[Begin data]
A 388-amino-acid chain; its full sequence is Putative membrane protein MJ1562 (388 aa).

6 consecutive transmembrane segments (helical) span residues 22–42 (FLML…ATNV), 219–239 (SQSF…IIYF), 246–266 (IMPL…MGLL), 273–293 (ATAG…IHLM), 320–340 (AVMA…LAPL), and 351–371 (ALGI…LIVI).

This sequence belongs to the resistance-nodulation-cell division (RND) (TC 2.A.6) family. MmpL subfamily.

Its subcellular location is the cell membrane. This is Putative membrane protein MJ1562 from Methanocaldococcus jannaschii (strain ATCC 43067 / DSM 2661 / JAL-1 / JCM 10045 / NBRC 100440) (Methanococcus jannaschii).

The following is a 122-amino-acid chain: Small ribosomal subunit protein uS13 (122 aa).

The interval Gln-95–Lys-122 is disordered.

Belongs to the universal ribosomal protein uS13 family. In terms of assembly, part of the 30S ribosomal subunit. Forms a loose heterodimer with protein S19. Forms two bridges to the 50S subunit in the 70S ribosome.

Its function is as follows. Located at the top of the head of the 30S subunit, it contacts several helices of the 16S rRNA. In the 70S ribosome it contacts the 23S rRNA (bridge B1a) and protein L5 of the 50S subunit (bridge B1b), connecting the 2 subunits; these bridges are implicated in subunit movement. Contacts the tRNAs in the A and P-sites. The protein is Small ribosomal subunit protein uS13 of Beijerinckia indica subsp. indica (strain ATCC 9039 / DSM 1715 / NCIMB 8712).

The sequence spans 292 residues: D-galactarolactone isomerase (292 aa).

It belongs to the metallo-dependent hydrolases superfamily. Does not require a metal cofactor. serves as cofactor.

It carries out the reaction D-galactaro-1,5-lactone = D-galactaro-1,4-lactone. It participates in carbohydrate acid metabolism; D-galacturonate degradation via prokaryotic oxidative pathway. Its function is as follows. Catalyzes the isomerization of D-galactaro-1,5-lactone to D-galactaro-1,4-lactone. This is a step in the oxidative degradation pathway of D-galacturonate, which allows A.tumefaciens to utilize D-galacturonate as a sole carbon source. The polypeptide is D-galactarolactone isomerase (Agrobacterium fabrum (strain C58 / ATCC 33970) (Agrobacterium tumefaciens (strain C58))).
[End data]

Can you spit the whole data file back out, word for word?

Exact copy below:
A 388-amino-acid chain; its full sequence is Putative membrane protein MJ1562 (388 aa).

6 consecutive transmembrane segments (helical) span residues 22–42 (FLML…ATNV), 219–239 (SQSF…IIYF), 246–266 (IMPL…MGLL), 273–293 (ATAG…IHLM), 320–340 (AVMA…LAPL), and 351–371 (ALGI…LIVI).

This sequence belongs to the resistance-nodulation-cell division (RND) (TC 2.A.6) family. MmpL subfamily.

Its subcellular location is the cell membrane. This is Putative membrane protein MJ1562 from Methanocaldococcus jannaschii (strain ATCC 43067 / DSM 2661 / JAL-1 / JCM 10045 / NBRC 100440) (Methanococcus jannaschii).

The following is a 122-amino-acid chain: Small ribosomal subunit protein uS13 (122 aa).

The interval Gln-95–Lys-122 is disordered.

Belongs to the universal ribosomal protein uS13 family. In terms of assembly, part of the 30S ribosomal subunit. Forms a loose heterodimer with protein S19. Forms two bridges to the 50S subunit in the 70S ribosome.

Its function is as follows. Located at the top of the head of the 30S subunit, it contacts several helices of the 16S rRNA. In the 70S ribosome it contacts the 23S rRNA (bridge B1a) and protein L5 of the 50S subunit (bridge B1b), connecting the 2 subunits; these bridges are implicated in subunit movement. Contacts the tRNAs in the A and P-sites. The protein is Small ribosomal subunit protein uS13 of Beijerinckia indica subsp. indica (strain ATCC 9039 / DSM 1715 / NCIMB 8712).

The sequence spans 292 residues: D-galactarolactone isomerase (292 aa).

It belongs to the metallo-dependent hydrolases superfamily. Does not require a metal cofactor. serves as cofactor.

It carries out the reaction D-galactaro-1,5-lactone = D-galactaro-1,4-lactone. It participates in carbohydrate acid metabolism; D-galacturonate degradation via prokaryotic oxidative pathway. Its function is as follows. Catalyzes the isomerization of D-galactaro-1,5-lactone to D-galactaro-1,4-lactone. This is a step in the oxidative degradation pathway of D-galacturonate, which allows A.tumefaciens to utilize D-galacturonate as a sole carbon source. The polypeptide is D-galactarolactone isomerase (Agrobacterium fabrum (strain C58 / ATCC 33970) (Agrobacterium tumefaciens (strain C58))).